Budgeting 101: Mint

Screenshot 2015-09-17 at 11.52.49 AM

Being a full-time college student and part-time employee, I have a delicate balance in my hands. Free time is hard to come by but I don’t mind because I know that my balancing act is helping to cut down on college debt. Still, it’s important to make sure there is a light at the end of the tunnel besides just a lack of debt. For me, that light is travel.

Going to new places, meeting interesting people, and immersing myself in other cultures is what I live for. To get there, I budget my funds so I make sure there is enough to live the life I have planned in my head. (The one where I gently throw my hair over my shoulder when I meet that guy who backpacked all over Europe as I prepare him for an audio-representation of my travels.)

I don’t have the time or desire to sit down with a pen and paper or an Excel spreadsheet or to hold onto receipts like my grandmother. Instead, I do what any good millennial would: I use an app.

Mint is a completely free app by Intuit, the people who make TurboTax (which I am also a dedicated fan of). By completely free I mean no fees upfront, no trial period, no popups. Really free for your enjoyment and use. How often does that happen?

You can use the app from your phone or your computer. Once inside, you can connect all of your accounts like credit cards from your bank or stores, checking accounts and debit cards, savings accounts, IRAs, you name it. The app will track each purchase you make and categorize it based on your budget. No need for receipts- the power of online banking has you covered.

The first month you use Mint, you can set goals for yourself or use the program’s estimated budgeting goals. After that, you can stick to where you’re comfortable or be like me and treat personal spending as a cut-throat game of savings. I see how I can get those budgets down, not because I need to but because once you see the way spending adds up, it seems downright necessary. It doesn’t matter how many times your mom told you that packing your lunch is a lot cheaper than eating at Chipotle four times a week. Until you see your burritos lined up in dollar signs, it’s hard to validate the switch to PB&J. (More on how to not have to eat PB&J but still save money to come.)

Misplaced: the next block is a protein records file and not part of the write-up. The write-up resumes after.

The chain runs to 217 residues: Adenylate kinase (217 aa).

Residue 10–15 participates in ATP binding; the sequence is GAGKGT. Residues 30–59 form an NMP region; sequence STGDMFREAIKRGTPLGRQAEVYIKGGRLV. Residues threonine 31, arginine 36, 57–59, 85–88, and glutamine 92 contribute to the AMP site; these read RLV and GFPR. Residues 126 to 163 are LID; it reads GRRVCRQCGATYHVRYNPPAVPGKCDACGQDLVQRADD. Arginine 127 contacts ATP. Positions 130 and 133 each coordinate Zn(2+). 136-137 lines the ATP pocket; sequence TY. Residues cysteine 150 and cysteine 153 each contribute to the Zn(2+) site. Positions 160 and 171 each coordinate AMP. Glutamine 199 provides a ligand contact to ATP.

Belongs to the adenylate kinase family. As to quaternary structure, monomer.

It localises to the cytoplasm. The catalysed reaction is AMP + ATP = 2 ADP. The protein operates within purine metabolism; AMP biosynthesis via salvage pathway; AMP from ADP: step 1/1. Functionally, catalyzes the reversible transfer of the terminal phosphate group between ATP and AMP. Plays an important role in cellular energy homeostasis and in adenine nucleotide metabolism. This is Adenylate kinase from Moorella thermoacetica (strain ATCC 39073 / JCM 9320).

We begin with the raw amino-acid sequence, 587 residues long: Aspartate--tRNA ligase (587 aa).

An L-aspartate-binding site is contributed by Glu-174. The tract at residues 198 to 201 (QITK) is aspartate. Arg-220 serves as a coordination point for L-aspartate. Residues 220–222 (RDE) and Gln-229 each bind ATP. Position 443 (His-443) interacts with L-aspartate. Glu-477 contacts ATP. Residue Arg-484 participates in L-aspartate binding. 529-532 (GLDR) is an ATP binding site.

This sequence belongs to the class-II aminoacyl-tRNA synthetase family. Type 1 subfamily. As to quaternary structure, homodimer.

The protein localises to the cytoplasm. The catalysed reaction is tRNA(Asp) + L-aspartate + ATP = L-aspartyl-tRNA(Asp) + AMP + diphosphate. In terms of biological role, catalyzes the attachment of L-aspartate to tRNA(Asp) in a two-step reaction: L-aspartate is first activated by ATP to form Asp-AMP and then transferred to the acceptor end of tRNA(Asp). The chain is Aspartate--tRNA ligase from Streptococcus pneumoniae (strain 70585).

The app also offers helpful tips and tricks based on your spending. For example, if you have a low interest savings account, Mint will show you alternatives with the same monthly fees that offer better rates. You can even get your Equifax credit score for free through the app with helpful tips on how to improve your score for next time.

Make sure once you get down the budgeting aspect of Mint you set goals for yourself in the computer-only “goals” tab. This is a great feature for my fellow (or future) world travelers who want a visual representation of how long it will take to get where they’re going.

Try it out and tell me what you think! Know an alternative? Comment below!


Photo courtesy of Mint.com


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